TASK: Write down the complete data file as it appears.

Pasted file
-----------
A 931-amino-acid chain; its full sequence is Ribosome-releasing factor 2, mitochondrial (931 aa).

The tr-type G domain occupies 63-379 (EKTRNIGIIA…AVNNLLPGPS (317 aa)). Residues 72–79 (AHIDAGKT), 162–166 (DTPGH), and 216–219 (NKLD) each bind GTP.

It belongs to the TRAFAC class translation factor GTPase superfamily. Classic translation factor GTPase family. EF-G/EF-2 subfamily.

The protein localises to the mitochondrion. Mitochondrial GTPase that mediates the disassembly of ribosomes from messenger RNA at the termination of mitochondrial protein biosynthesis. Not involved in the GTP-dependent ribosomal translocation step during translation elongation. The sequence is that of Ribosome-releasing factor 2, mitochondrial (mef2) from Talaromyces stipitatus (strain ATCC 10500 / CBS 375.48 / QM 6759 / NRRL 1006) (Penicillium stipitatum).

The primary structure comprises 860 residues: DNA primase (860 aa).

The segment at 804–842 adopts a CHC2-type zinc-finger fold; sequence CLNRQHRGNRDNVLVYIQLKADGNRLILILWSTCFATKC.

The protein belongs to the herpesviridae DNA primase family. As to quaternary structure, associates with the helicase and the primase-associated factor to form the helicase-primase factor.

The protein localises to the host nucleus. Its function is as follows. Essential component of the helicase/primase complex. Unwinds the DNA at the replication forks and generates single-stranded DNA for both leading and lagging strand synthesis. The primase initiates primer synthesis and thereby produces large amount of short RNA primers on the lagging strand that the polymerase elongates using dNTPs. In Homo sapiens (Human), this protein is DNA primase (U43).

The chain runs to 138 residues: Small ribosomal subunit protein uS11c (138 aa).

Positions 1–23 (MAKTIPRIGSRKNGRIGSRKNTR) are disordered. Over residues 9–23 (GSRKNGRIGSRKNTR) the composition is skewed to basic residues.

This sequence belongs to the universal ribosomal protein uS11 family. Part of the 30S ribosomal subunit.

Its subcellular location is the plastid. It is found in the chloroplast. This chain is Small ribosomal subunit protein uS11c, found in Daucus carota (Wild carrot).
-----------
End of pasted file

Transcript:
A 931-amino-acid chain; its full sequence is Ribosome-releasing factor 2, mitochondrial (931 aa).

The tr-type G domain occupies 63-379 (EKTRNIGIIA…AVNNLLPGPS (317 aa)). Residues 72–79 (AHIDAGKT), 162–166 (DTPGH), and 216–219 (NKLD) each bind GTP.

It belongs to the TRAFAC class translation factor GTPase superfamily. Classic translation factor GTPase family. EF-G/EF-2 subfamily.

The protein localises to the mitochondrion. Mitochondrial GTPase that mediates the disassembly of ribosomes from messenger RNA at the termination of mitochondrial protein biosynthesis. Not involved in the GTP-dependent ribosomal translocation step during translation elongation. The sequence is that of Ribosome-releasing factor 2, mitochondrial (mef2) from Talaromyces stipitatus (strain ATCC 10500 / CBS 375.48 / QM 6759 / NRRL 1006) (Penicillium stipitatum).

The primary structure comprises 860 residues: DNA primase (860 aa).

The segment at 804–842 adopts a CHC2-type zinc-finger fold; sequence CLNRQHRGNRDNVLVYIQLKADGNRLILILWSTCFATKC.

The protein belongs to the herpesviridae DNA primase family. As to quaternary structure, associates with the helicase and the primase-associated factor to form the helicase-primase factor.

The protein localises to the host nucleus. Its function is as follows. Essential component of the helicase/primase complex. Unwinds the DNA at the replication forks and generates single-stranded DNA for both leading and lagging strand synthesis. The primase initiates primer synthesis and thereby produces large amount of short RNA primers on the lagging strand that the polymerase elongates using dNTPs. In Homo sapiens (Human), this protein is DNA primase (U43).

The chain runs to 138 residues: Small ribosomal subunit protein uS11c (138 aa).

Positions 1–23 (MAKTIPRIGSRKNGRIGSRKNTR) are disordered. Over residues 9–23 (GSRKNGRIGSRKNTR) the composition is skewed to basic residues.

This sequence belongs to the universal ribosomal protein uS11 family. Part of the 30S ribosomal subunit.

Its subcellular location is the plastid. It is found in the chloroplast. This chain is Small ribosomal subunit protein uS11c, found in Daucus carota (Wild carrot).